Capturing better information for farmers with Farmhedge
At the National Ploughing Championships 2017, Bank of Ireland is hosting three cutting-edge agribusinesses at its stand.
One of these, Farmhedge, offers a free app created by John Garvey. It uses the location of your farm to create a set of hourly and 10-day weather alerts and handy tips for things like: grass growth; environment and safety; harvesting; fertilising and seeding; and animal health.
John Garvey, a lecturer in Finance & Risk Management at the University of Limerick, said: “I work in a university; but I grew up on a farm outside Ennis, Co. Clare, so I’m familiar with the day-to-day challenges that farmers face.”
Better prices from big farm supplies
John was intrigued by one challenge in particular: How could individual farmers reduce their input costs and make their businesses more profitable?
Specifically, how could they coordinate their decisions with other farmers to get better prices from big farm suppliers.
Farmers on family-owned Irish farms don’t have huge market power in terms of negotiating the price of supplies like animal feed with suppliers,” he said.
“Farmers can come together with other farmers to form a larger buyer group with more power to negotiate.
“But there’s a catch; there’s a big underlying cost there in terms of administering the buyer group and sometimes less flexibility for members of the group in terms of who they can buy from and the product range they can select from.
“Also, suppliers don’t always like negotiating with buyer groups,” he added.
Was there anything he could do to improve communications between farmers and suppliers for their mutual benefit?
“I did a lot of research into transaction costs and I started to think: How would an efficient agribusiness market look?”
What if he could use the power of smartphones and the internet to create a platform where farmers and suppliers could meet and make deals? The result of his thinking was Farmhedge.
“The core idea behind the Farmhedge app is to use technology to capture better information about farmers so that, in the first instance, we can lower sales and distribution costs for suppliers and create a mechanism for them to pass the savings on to farmers in the form of lower input prices.”
How does it work?
Farmers download the app to their smartphones, type in some brief personal details and then drag a marker to show the exact location of their farm on a map.
As soon as Farmhedge has this information, it starts sending them accurate, timely weather information and alerts for that day and the next 10 days.
“This is good information which we’ve converted, so it’s easy to use,” John explained.
Once signed up, Farmhedge begins to send weather forecast information for the farmer’s location and tips based on it.
But that’s not all. As farmers join Farmhedge, suppliers can see their details, too, and they can use this information to organise them into groups that make sense for their products.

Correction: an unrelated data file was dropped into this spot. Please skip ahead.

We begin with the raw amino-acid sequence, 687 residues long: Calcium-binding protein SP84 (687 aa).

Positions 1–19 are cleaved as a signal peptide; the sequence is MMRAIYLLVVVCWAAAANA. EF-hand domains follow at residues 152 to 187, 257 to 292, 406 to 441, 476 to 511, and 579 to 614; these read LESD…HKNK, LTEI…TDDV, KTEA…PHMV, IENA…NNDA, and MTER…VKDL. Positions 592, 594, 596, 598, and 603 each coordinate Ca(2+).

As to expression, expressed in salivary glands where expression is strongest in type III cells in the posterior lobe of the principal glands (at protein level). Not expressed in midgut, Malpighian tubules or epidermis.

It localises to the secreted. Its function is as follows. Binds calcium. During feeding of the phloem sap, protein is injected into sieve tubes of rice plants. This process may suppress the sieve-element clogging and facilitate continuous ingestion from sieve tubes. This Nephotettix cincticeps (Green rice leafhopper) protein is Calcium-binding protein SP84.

“They might choose to create a group based on a specific location – 60 farmers in south Galway, for instance. Or they might create a group based on farmers’ past purchases,” John added.
Having this information enables suppliers to target their communications much more precisely and, thereby, minimise their sales and distribution costs.
A discount for farmers
They can then decide on the type and volume of product they want to offer to that group and establish a discount for farmers based on selling that volume.
These offers pop up as alerts on the My Deals section of the Farmhedge app.
John explained how it works, saying: “Take the example of fertiliser, an agribusiness can push an offer to the app of 100t of fertiliser available from them at €270/t for delivery to your farm next Tuesday.
“You can say, right, I want 10t of fertiliser. Let’s say that there’s 60 farmers in your group, well, you know the number of farmers active and the amount left on the deal and you know when the deal closes.
But you don’t know how much fertiliser an individual farmer has booked. Farmers value their privacy. They don’t really want other farmers knowing their business so we respect that by keeping individual orders private.
International investment in Farmhedge
In the past few weeks, Farmhedge has been selected from among 265 high-tech companies in a global competition run as a joint venture between Baywa – the German agricultural cooperative – and RWA, which is the largest cooperative in Austria.
Over the next six months, they are going to invest in Farmhedge, which is one of the smallest companies they selected.
“Let’s say Baywa or RWA need 2,000t of wheat by next week and they can offer €300/t. They could communicate this to the farmers and then farmers across Germany and Poland would go back and say they can sell a certain quantity of wheat.”
All these offers come in from individual farm businesses; they have to be recorded and a running total updated plus the progress against the target of 2,000t to ensure they don’t end up with too much or too little wheat.
John said: “Right now, they do this through multiple phone calls and emails, so it’s a very messy process which is expensive for Baywa and RWA to coordinate.
“Using Farmhedge, they’ll be able to create a group of wheat farmers and communicate directly to them and the farmers can make their offers directly.”
The Farmhedge platform automatically keeps records of offers so, at any time, Baywa and RWA will be able to see the farmers who have signed up and the progress towards getting the 2,000t they need.
Find out more
Farmhedge will be exhibiting at the Bank of Ireland stand at this year’s National Ploughing Championships for the remaining two days of the event. It’s located at: Block 2, Row 11, Stand 262.
Sponsored by Bank of Ireland